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Reviewers: Tony Augarde [Editor], Don Mather, Sam Webster, Jonathan Woolf, Glyn Pursglove



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EDDIE DANIELS & ROGER KELLAWAY

A Duet of One

IPO Recordings IPOC 1015



1. I'm Getting Sentimental Over You
2. Slow Dance
3. Adagio Swing
4. I Want to be Happy
5. New Orleans
6. This is the Time
7. After You've Gone
8. Blue Waltz
9. Love of my Life
10. We'll Always Be Together
Eddie Daniels - Clarinet
Roger Kellaway - Piano

Although he started primarily as a saxophonist, playing tenor sax in the 1960s with the Thad Jones/Mel Lewis Band, Eddie Daniels really made a big impression with his clarinet playing, which seemed as flawless at that of other clarinet giants like Artie Shaw, Benny Goodman and Buddy DeFranco. Yet his very perfection seemed to work against him, with some reviewers criticising his work for its supposed soullessness. He was even more suspect because he performed classical works as well as jazz. However, this new album proves that Eddie doesn't deserve to be underrated.

The same might be said for Roger Kellaway, whose pianistic skills are beyond doubt but who has somehow not achieved the fame of some others who are regarded more highly (e.g. Brad Mehldau). Nevertheless, Kellaway's recordings in the 1960s with the Clark Terry/Bob Brookmeyer Quintet showed that he can swing mightily and inventively, while his albums under his own name - for example, Spirit Feel - demonstrated his daring nature. All these qualities are evident in this album, recorded in April 2005 at the Jazz Bakery in Los Angeles.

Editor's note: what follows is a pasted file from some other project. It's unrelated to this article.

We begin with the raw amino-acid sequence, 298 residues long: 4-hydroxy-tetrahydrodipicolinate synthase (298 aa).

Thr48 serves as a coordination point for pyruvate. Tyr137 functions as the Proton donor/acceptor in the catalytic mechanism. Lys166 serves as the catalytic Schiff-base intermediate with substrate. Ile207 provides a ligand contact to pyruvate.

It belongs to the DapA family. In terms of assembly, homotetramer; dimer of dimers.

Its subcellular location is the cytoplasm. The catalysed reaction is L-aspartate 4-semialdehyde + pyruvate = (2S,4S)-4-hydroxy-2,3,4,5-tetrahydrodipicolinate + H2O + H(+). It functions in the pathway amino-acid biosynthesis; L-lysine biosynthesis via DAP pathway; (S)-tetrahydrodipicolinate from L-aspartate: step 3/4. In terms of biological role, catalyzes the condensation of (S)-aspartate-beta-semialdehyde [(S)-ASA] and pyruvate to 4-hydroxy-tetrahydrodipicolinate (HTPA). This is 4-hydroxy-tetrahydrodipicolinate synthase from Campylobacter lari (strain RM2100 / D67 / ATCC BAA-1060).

Daniels and Kellaway fit together like hand-in-glove. Both men have quicksilver techniques. Like Jimmy Hamilton, Eddie has a pure, almost classical sound, which is balanced by Roger's touches of irreverent humour. And they are both happy to mix free improvisation with straightforward jazz. Notice, for instance, how After You've Gone starts as completely free playing, until Roger subtly hints at the tune before it appears in recognisable form. This number was a favourite of Benny Goodman's, to whom Eddie Daniels paid tribute with his 1992 album Benny Rides Again. This sort of freedom could probably only happen in jazz, where things occur on the spur of the moment, as the two players react to one another's ideas.

Adagio Swing is another track where the duo's fancies take flight: tinkering with a famous Adagio by Albinoni. This caters for Eddie's classical leanings as well as Roger's sense of adventure. On the other hand, We'll Always Be Together is a beautiful melody created by Eddie Daniels, with a wonderful filigree solo from the composer. This track also illustrates Kellaway's brilliance as an accompanist. In fact throughout the album, Roger exhibits his typical "Kellawayan dense-then-light harmonies and surprising cascades of notes" - to quote the sleeve-notes written by Paquito D'Rivera, a clarinettist who clearly appreciates both players.

The sleeve-notes remind us that Daniels and Kellaway have played together before - and their togetherness is manifest on every track. This CD is a "must-buy" for the serious jazz enthusiast.

Tony Augarde

 

 

 



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